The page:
When it comes to dual-stick space shooters, two games stand above the rest: Isotope and Meteor Blitz. Isotope for its labyrinthine stages, enemy variety, and nuanced ship selection; Meteor Blitz for its polish, tack-sharp controls and stunning visuals.
Earth Is Gone, by NubsterSoft, is a new kid on the block. And while it doesn’t quite live up to either of the above titles, it manages to elbow its way through the slush and to stand out in a crowded genre.
In most ways, Earth Is Gone adhere’s to the conventions of its genre. Two input areas at the lower left and right allow you to move and shoot in any direction, while three buttons across the bottom of the screen allow you to drop a bomb, set of an EMP blast to paralyze foes, and repair your ship. Once used, these abilities must recharge before they can be used again.
Presently, the game supports single-player play and a Survival mode, though the selection screen would seem to indicate that new modes may be introduced in future updates. The object of the game is simply to survive for as long as possible against waves of attackers, each wave more challenging than the last. At the end of each wave, a massive boss ship appears and must be defeated to advance.
Presentation: Earth Is Gone is polished and attractive. Ships are nicely designed, and the game makes good use of color. Parallax scrolling effects give two-dimensional space a feeling of depth. The sound and music provide good accompaniment to the action.
Controls: The game’s controls are very tight, and movement is smooth. The player ship is responsive and easy to maneuver.
Power-ups & Abilities: At any time, your ship can drop a time-bomb, paralyze foes with an EMP blast or repair damage. During the course of play, you can also pick up a powerful spread shot, a concentrated laser beam, shields and wingmen who will attack alongside you.
Repetitive: There are only five ships in Earth Is Gone. The player can choose to play as any one of the five, and can also select the color of the ships thruster discharge. The same ships appear as the only enemies in the game, and boss ships are exactly the same, only much larger. Bosses mix up their attacks a little, but ships mostly behave the same regardless of their appearance. The game’s challenge comes not in the variety of opposition, but only in their increasing numbers with each wave. Other than ships, there are asteroids to blast and not much else going on.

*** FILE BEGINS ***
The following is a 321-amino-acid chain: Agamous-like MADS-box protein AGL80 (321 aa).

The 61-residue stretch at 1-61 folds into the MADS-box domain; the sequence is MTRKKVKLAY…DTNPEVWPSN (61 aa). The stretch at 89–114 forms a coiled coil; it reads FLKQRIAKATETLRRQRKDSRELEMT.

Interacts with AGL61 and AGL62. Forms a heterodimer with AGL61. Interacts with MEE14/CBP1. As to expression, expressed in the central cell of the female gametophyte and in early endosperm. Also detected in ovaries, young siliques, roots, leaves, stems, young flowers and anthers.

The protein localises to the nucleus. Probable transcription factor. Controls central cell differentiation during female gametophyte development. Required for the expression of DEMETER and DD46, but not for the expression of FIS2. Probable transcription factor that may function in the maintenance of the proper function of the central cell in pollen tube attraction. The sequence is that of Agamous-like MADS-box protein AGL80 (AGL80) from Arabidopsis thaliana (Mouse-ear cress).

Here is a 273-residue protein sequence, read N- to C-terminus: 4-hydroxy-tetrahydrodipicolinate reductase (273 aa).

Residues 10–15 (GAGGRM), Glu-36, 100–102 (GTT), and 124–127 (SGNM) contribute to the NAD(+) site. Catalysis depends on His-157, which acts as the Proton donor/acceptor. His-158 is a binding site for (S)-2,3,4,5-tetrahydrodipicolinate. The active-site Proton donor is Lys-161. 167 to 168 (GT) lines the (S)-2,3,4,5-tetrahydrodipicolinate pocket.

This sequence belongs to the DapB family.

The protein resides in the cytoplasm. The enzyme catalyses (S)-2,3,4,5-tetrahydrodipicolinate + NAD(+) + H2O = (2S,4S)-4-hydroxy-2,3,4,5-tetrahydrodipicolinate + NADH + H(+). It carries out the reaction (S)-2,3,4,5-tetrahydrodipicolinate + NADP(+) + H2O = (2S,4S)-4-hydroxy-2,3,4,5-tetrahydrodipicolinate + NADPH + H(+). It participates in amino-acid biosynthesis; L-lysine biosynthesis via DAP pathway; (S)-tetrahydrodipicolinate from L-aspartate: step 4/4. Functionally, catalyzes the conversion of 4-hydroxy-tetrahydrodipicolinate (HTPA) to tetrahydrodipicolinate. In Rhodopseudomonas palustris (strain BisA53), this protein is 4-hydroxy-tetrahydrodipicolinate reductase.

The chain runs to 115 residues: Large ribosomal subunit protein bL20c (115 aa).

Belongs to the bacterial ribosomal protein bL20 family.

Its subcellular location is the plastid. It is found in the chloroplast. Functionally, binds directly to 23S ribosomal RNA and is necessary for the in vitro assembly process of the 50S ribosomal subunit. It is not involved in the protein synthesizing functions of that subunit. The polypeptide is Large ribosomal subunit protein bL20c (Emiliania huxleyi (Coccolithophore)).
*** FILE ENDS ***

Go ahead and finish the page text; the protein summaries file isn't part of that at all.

Broken down and analyzed, Earth Is Gone is a fairly standard dual-stick space shooter. It’s not as fast paced as Geometry Wars, as slick as Meteor Blitz, or as diverse or deep as Isotope. But it’s an attractive title with solid controls and room to grow. It nails the basics in ways that many similar games fail to grasp, and it remains now to see in what other directions the developers might take the game. If updates come and bring with them additional play modes, social network integration, and more enemy and stage variety, I could see this game becoming very shiny indeed. As it stands, it’s a good start, but feels a little short on content, as if unfinished. The asking price is a bit high for what’s currently on offer, but the lite version is definitely worth some hands-on time.
EDIT: The developer has informed me that more updates are planned. They intend to add new single-player modes, such as a boss run mode a mode where you must protect targets from incoming asteroids. They also plan to add new ships and bosses to the game, and more backgrounds. Once the single-player mode has been adequately beefed up and polished, they say they’d like to add multiplayer support.